Alfred, il rivoluzionario bastone hi-tech per le persone affette da Sclerosi Multipla

Alfred is the new hi-tech cane which allows people affected by multiple sclerosis to face everyday life’s challenges. Its inventor is Filippo Scorza, a versatile Maker who has a variety of vocations, but also a student of the first Master in Growth Hacking at TAG Innovation School. Alfred is the winner of TechCare, a hackathon organized by Talent Garden, Sanofi Genzime and the Italian Multiple Sclerosys Society in Genoa last September. Today Filippo is the co-founder and CEO of Amyko and keeps working at Talent Garden Genova. Here is the story of his project and of his experience.

How did the idea of Alfred originate?

Alfred is a crutch concept conceived during TechCare, a hackathon organized by Sanofi Genzime in Talent Garden Genova. This event brought together engineers, doctors, nurses, researchers and, above all, patients with MS. Sitting around a table, we analyzed the daily life of these people who, unfortunately, are forced to constantly live with physical and psychological problems. The value proposition design was developed in collaboration with patients who outlined the barriers they face at home, in the city, at the supermarket and during their daily activities. We focused on one problem: the ambulation. The already existing solutions were radically “disassembled” and re-drawn, and we created “Alfred”.

Which are the benefits of Alfred for a person suffering from multiple sclerosis?

Alfred is a crutch concept with a totally new design: we can see it as “fashionable” as well as it tries to solve the problem of “discrimination” affecting MS patients. Imagine a 20 years old girl who walks with the traditional crutches we find on the market today. And, Alfred is also incredibly smart! It’s connected to the smartphone via bluetooth so that the patient can be alerted, through tactile feedback, about possible sudden temperature changes (people with MS are very much affected by the changes in temperature). It also allows the user to call a Uber or a taxi by simply pushing a button: an event within the app is in this way activated to send a request featuring the person’s geo-localized position. In the event of a fall, Alfred is able to send an emergency text message to a relative, warning them of the circumstance. Furthermore, via an NFC tag embedded in the handle, the user can make payments using a contactless card without having to look for the wallet in the bag or backpack, thus avoiding any further movement.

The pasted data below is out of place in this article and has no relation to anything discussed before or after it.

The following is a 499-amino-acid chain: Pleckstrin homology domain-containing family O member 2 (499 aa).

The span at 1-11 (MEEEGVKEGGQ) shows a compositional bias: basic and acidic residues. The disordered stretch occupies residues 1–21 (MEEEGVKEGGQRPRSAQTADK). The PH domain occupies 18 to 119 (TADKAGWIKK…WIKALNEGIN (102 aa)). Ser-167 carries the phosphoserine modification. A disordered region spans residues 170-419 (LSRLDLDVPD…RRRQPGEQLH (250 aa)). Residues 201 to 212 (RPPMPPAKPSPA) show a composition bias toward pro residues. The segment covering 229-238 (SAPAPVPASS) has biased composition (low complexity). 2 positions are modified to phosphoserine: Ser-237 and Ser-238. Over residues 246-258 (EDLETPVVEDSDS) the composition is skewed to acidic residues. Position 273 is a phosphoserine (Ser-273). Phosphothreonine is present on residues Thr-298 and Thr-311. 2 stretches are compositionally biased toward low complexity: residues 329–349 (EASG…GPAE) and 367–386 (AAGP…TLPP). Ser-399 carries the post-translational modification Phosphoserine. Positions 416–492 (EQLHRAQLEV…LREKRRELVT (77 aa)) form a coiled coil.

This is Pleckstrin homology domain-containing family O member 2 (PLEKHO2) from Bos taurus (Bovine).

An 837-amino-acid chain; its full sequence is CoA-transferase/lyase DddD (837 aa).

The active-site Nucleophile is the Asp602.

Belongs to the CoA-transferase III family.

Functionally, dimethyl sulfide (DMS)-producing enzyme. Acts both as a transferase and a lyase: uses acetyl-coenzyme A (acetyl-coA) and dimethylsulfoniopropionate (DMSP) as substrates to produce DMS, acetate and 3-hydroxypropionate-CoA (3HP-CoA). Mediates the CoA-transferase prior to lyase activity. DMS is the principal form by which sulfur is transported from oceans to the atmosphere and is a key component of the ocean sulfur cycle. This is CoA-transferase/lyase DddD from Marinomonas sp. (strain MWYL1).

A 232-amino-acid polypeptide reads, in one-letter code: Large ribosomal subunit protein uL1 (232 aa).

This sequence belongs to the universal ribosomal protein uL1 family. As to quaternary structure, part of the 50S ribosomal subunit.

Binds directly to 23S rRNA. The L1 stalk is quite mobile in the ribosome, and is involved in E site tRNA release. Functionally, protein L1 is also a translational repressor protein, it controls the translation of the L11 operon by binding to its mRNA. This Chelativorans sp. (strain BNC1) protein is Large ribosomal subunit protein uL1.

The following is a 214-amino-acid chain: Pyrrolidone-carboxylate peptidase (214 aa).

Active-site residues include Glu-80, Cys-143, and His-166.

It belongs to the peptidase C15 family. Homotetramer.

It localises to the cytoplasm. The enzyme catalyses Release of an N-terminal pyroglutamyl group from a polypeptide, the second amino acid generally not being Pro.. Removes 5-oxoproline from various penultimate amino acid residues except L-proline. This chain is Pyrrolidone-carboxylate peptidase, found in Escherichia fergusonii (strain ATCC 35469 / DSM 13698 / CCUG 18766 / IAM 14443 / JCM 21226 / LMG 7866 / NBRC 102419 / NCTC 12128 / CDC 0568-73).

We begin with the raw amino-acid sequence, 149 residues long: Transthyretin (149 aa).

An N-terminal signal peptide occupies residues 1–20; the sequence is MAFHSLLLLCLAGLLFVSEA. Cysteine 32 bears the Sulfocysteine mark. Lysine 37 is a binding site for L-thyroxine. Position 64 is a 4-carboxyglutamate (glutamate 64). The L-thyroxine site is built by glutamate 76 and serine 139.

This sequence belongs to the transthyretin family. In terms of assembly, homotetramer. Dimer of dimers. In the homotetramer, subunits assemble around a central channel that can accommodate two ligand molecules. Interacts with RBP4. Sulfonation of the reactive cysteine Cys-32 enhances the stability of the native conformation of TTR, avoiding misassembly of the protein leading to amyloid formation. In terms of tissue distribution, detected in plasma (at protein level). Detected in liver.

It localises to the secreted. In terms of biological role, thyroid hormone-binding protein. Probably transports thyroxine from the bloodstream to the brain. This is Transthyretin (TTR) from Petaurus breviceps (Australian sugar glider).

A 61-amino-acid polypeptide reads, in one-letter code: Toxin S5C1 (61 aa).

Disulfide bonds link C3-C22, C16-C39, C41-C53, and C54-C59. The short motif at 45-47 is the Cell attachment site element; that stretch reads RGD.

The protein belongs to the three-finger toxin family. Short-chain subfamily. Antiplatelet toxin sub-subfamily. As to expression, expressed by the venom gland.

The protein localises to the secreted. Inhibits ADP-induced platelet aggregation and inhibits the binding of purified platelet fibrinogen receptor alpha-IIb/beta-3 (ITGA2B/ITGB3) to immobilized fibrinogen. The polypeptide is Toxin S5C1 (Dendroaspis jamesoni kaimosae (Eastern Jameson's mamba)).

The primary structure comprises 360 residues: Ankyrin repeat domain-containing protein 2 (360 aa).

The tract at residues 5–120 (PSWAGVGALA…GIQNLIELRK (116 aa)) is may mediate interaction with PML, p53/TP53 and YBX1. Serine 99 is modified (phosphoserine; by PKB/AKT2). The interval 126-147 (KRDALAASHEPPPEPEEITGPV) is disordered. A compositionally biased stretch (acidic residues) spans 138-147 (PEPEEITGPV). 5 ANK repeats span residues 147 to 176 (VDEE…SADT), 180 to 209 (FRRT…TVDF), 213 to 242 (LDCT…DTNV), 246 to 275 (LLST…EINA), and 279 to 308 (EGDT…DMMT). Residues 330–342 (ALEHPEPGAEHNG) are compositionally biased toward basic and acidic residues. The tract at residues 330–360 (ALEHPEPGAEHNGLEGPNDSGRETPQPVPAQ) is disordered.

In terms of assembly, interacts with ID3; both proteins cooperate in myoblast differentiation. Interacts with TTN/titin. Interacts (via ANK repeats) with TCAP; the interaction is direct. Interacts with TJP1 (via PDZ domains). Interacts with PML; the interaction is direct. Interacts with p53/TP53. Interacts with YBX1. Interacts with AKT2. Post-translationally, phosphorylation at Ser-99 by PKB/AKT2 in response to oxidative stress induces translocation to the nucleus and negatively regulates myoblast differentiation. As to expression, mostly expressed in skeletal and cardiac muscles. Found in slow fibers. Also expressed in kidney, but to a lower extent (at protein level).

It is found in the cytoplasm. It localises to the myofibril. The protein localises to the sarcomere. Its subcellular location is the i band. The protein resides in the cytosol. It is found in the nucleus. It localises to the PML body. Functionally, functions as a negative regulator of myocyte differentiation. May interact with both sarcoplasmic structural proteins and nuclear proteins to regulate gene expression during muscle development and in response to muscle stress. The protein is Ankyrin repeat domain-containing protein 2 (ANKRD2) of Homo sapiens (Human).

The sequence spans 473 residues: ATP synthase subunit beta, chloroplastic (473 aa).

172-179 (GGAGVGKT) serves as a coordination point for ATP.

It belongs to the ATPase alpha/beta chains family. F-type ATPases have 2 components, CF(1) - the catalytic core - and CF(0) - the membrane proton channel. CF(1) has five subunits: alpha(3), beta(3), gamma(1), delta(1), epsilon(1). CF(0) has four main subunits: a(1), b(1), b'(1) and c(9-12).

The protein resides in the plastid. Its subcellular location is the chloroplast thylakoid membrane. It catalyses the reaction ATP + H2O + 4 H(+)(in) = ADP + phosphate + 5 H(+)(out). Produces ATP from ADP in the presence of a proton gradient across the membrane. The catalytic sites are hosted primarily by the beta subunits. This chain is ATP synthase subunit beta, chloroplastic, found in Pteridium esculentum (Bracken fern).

Why did you decide to attend the Master in Growth Hacking at TAG Innovation School?

I decided to attend the Master in Growth Hacking because I’m the founder of Amyko, and we have been on the market for several months with an NFC wearable device that can share medical and first aid information if tapped by a smartphone or tablet. The Growth Hacker is a figure that helps business models grow and develop; he’s a very common figure in the start-up world. I chose this Master because I was fascinated by the topics covered: marketing, coding and data analysis are, in essence, the mix of skills that a Growth Hacker needs. The course allowed me to sharpen all those processes related to the digital activities that are typical of the customer journey and that help improve the user experience by analyzing data and modifying those variables that are performing poorly. The study of the end user and of their preferences is the key to a proposal for a fair value, easy to access and to understand.

Which are the main opportunities you get from running your activity in a coworking space?

It’s amazing: you can meet many people that experiment, build, create ideas and try to consolidate them. Coworking allows you to get in touch with different realities, stimulating new debates and confrontations, and suggesting alternative routes for your solution. Networking is the basis of the sharing economy: you have the possibility to share, confront with other people and work on your intuitions.

Which are your future plans?

In March 2017 I will attend the Social Innovation Program at the Amani Institute in Nairobi. I discovered this program at the closing speech of the Master at Talent Garden and I was really impressed by the experience described. Social innovation is definitively impacting our society: we are in the midst of the digital economy and we constantly live in touch with services that allow us to share experiences, resources, education and culture.

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